Director Om Raut’s Adipurush’s trailer was released in time for Dussehra 2022 with an announcement of its first screening in January 2023.
But soon after its release, it was called for its shoddy graphics and mindless distortions of the ancient Hindu epic Ramayana.
The film dares to flesh out the main characters of the Hindu epic in a different manner than any previous audio-visual depiction.
The director chose to make the film with CGI, VFX effects that allegedly bring out a less Indian, more western depiction of The Ramayan’s principal characters, events, landscapes.
Any subject, religious or spiritual in nature, is predictably on trial for historical rights and wrongs, for character depictions and for any revisions to an already widely accepted plot.
Artistic freedom and freedom of expression notwithstanding, Adipurush’s trailer helps us take a step back, to ponder over the fine art of blending creativity and artistic sensibilities with historical accuracies and long standing perceptions of character portrayals and events (specifically, religious ones). In other words, a creative re-look in cinematic form, of an important spiritual text like The Ramayan, can be considered as long as its essence and spiritual meaning is not tampered with.
The crux of the criticism hovers around Hindu sentiments with the portrayals of the lead characters , particularly that of Ravana and Hanuman with a smaller percentage, focused on the portrayal of Sita Devi, the wife of King Rama, the protagonist of the epic. It’s important to note that the criticism has not been with the subject of the film; the harsh commentary centers around a spin, a play, on the traditional portrayal of the epic’s pivotal characters and the essence of the story which holds a deeper spiritual meaning for the Indian people.
Those that complained about the effects of the CGI (computer generated imagery) or the VFX (visual effects) were not complaining about the use of such technology; their disappointment lay in perhaps, the unintended or unexpected effects of such technology, resulting in an outlandish, alien portrayal of the characters, events, landscapes and backdrops of The Ramayan’s beloved story.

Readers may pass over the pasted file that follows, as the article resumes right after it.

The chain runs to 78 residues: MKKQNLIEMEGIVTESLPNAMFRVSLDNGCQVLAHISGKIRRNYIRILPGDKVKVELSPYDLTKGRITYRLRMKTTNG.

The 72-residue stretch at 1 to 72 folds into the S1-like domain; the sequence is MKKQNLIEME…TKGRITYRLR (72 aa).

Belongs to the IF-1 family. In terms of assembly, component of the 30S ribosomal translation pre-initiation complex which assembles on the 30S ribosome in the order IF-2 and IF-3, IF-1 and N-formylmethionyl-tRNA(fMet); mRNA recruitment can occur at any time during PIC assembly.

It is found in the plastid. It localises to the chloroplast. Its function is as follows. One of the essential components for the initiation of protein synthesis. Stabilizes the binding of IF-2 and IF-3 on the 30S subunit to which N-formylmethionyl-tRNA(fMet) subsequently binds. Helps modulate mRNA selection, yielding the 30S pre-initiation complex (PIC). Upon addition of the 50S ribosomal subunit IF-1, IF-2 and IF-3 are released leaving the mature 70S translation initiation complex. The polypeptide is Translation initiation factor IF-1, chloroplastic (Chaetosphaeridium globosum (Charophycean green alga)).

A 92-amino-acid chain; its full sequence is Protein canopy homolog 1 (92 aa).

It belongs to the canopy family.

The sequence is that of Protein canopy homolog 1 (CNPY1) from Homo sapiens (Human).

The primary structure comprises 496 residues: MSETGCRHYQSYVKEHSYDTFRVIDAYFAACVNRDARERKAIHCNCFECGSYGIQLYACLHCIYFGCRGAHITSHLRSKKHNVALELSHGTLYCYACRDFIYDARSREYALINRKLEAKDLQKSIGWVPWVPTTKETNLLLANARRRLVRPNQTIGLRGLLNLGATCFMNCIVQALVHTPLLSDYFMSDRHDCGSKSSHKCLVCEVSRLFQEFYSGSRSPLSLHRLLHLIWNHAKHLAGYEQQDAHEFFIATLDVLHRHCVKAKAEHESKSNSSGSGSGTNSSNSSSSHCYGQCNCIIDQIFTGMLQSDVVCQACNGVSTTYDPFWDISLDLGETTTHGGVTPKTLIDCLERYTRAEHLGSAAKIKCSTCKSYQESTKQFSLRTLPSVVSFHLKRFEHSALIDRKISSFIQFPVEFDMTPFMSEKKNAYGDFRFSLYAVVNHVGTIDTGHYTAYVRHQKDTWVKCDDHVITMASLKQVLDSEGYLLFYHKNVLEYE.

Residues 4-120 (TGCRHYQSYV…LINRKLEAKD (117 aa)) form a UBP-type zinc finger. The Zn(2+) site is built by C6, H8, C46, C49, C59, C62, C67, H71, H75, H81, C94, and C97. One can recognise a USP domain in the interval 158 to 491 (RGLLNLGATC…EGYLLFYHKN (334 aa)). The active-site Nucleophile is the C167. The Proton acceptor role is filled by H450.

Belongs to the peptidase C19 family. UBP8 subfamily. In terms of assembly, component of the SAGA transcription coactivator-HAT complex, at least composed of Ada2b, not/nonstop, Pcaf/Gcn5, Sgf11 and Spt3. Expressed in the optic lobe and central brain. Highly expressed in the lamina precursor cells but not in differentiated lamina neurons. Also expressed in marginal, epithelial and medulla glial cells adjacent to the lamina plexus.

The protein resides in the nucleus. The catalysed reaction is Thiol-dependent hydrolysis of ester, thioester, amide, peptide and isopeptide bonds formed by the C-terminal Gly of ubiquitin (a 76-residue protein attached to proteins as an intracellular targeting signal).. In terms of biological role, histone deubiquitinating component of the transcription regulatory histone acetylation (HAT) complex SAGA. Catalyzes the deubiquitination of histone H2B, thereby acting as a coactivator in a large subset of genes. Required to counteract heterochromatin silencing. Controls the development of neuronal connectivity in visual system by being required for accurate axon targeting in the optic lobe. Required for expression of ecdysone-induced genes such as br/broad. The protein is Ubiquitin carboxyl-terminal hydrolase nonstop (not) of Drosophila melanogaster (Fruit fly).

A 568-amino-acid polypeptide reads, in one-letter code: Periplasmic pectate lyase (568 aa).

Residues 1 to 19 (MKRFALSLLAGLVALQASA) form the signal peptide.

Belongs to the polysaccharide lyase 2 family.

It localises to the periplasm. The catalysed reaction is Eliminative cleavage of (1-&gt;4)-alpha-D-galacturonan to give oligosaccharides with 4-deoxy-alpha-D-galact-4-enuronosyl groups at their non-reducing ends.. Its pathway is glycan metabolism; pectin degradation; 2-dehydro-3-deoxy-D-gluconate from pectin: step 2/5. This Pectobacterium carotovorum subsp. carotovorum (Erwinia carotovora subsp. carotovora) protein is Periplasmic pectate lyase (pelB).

In the recently released teaser, both Ravana and Hanuman (Hindus and ardent devotees of Shiva and Rama respectively) look more Muslim than Hindu, a noticeable faux pas!
The look/facial make-up, for the characters of Ravana and Hanuman appears misrepresentative of the people they were and the times they lived in – Ravana’s character sports eyes with blue and black kajal, short and spiked hair and a long Islamic-looking beard, disturbingly reminiscent of destructive Islamic invaders of India, the likes of Alauddin Khilji; Hamuman sports a beard without a mustache and is dressed in leather, again more of an Islamic portrayal than a Hindu one. In the short teaser clip , a certain event’s landscape as well as Ravana’s conveyance looks like a vampire.
The CGI/VFX utilized for the scene, resulted in something that looked like Planet of the Apes, and King Kong. An Indian authenticity, true to the culture of the people and the times of the epic, was missing .
The Ramayana is among the world’s most popular epics, having spread from India to many other South and South East Asian nations with each nation choosing to customize their version of the timeless story, to their culture and celebrating it in their unique style.
The Japanese animated version does a good job of staying true to both story line and character depictions. The extensive oral story-telling traditions of The Ramayana and/or elaborate dance and drama performances as well as puppet shows held in honor of The Ramayana, in Thailand, Nepal , Indonesia, Cambodia, Vietnam, Laos , Burma , Malaysia , Philippines are charming, memorable presentations that stay true to the characters, events and theme of the epic.
The Indian audience is not wrong in expecting a cinematic portrayal of the popular Indian epic to stay true to its original, Indian version, Indian characters, Indian customs, events and landscapes, in the backdrop of the times it took place in.
Let’s be clear – the use of technology in itself, is not an issue. Case in point: Audiences raved about the CGI and VFX effects achieved in, Bahubali and RRR. Adipurush’s trailer is a wake up call, for the makers of the movie. It tested the waters of acceptance among a modern Indian audience with a reverence for their core traditions. Here’s hoping, the director and his technical advisors get the character portrayals right with their continued use of CGI, VFX technology, utilizing such effects to give a modern twist to an ancient story, yet without taking away its essence, its simplistic appeal for the Indian masses and its spiritual message.
Will the makers of “Adipurush” utilize some of the unpleasant feedback to correct the course of direction? Only time will tell.
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